Column: Blue River provides views, fishing opportunities

By Brandon Butler

The Blue River is one of the finest rivers in the Midwest. Originating in Washington County, the Blue rolls on through Harrison and Crawford counties before arriving at its confluence with the mighty Ohio River. Since the days when Native Americans thrived in the watershed, man has been drawn to the Blue by its exquisite beauty.  
The natural landscape of the region is rarely upset by civilization, but a few towns have found a way to survive in the sparsely populated land along the Blue. Milltown is one such community that has remained over the years. By embracing river life and catering to those who seek recreation and solitude, this dot on the map has become the epicenter of Blue River activity. Yet, you know a town is small when the most recognized industry in town is a canoe livery.

Cave Country Canoes is the number one provider of access to the Blue River. A truly exceptional livery; this operation is fully sufficient for outfitting recreational paddlers, or in our case, fly fishermen. If you intend to use your own boat, shuttle services can be worked out as well. A takeout in Milltown allows fishermen the opportunity to gauge their own speed without having to report back at any given time. This is nice for those like me, who find dusk to be the finest fishing time of any given day.

The essence of the Blue River may be found in the surrounding forests and lining of sheer limestone bluffs, but as fishermen, it’s the water we’re here for. I don’t know about you, but I would lay a loop into a six by six mud puddle if I knew the result would be a smallmouth bass. Fortunately, the scenic appeal of the Blue River doesn’t stop at the waters edge.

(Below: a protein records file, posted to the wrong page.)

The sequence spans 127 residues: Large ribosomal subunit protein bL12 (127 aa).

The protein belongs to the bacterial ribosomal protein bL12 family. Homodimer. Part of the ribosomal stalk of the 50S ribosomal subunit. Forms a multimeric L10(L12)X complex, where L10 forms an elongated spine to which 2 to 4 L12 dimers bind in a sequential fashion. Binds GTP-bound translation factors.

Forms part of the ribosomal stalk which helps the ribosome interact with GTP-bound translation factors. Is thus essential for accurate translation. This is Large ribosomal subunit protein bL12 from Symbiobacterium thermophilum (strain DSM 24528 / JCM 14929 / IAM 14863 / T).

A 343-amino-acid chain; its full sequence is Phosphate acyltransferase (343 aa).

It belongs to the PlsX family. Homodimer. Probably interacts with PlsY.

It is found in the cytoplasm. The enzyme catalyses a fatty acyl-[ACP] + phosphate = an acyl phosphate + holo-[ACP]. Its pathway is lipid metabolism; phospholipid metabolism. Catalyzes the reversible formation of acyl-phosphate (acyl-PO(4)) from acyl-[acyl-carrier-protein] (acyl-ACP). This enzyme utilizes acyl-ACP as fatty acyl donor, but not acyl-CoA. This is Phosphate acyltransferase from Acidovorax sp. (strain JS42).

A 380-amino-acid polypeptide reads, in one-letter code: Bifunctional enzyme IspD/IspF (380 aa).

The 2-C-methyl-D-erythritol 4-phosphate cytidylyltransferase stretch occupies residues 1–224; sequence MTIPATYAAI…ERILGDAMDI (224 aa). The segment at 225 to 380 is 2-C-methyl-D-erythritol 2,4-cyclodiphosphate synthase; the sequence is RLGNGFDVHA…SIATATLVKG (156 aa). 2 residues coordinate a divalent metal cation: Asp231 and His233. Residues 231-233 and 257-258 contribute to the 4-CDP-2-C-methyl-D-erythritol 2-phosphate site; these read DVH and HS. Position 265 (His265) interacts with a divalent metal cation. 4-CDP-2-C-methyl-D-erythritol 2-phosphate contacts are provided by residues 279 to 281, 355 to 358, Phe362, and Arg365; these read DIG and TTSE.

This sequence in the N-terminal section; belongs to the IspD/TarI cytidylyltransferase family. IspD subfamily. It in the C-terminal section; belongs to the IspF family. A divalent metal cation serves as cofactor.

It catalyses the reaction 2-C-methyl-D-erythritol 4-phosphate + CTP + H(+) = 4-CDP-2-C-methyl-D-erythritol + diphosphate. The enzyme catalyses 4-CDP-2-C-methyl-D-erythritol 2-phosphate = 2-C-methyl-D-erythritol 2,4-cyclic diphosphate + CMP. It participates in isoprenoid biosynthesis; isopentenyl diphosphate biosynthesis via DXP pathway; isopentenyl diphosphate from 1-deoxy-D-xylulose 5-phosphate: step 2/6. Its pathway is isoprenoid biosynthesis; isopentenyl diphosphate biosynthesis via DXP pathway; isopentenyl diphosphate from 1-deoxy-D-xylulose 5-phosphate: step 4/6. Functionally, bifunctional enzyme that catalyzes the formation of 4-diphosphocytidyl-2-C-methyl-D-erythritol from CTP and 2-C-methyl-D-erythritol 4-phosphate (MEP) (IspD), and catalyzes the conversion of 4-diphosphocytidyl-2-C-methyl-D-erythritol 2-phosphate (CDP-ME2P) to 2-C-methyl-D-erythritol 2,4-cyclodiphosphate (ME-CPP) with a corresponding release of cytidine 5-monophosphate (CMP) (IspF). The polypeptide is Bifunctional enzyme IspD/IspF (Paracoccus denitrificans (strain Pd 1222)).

The water of the Blue is exceptionally clear most of the time. With the exception of immediately after heavy rains or during strong run-off, the reminiscent gin water of the blue will leave you yearning for a little juice. Highly substantiated from subterranean sources, the Blue River is about as close to a spring creek fishery as one will find in Indiana.

The fishing becomes quite technical in these skinny water times as bass are leery of exposing themselves to predators from above. An advantage fishermen hold during these times of the year is that once discovering a deep pool, the chances of it holding multiple fish are relatively high.

The average smallmouth in the Blue is probably between 10 to 12 inches, but to hook into a 16-18 inch fish wouldn’t be front-page news. Fish over 20 inches are possible, but come few and far between.

The structure of the river is reminiscent of most limestone bed, forested bank waters of the north.  Sharp turns create deep, corner pools while shallow runs form nice riffles, and large boulders and blow downs break the monotony of the long flats. Fishing is predictable to anyone who is at least semi-skilled at reading water.

Oxygenated tailouts are generally primed at dusk with eager smallmouth awaiting an easy meal. Wade fishing on the Blue is accessible at bridge crossings, public access sites and through public properties such as the Harrison-Crawford State Forest. Below the dam in Milltown is a must fish destination.

See you down the trail…

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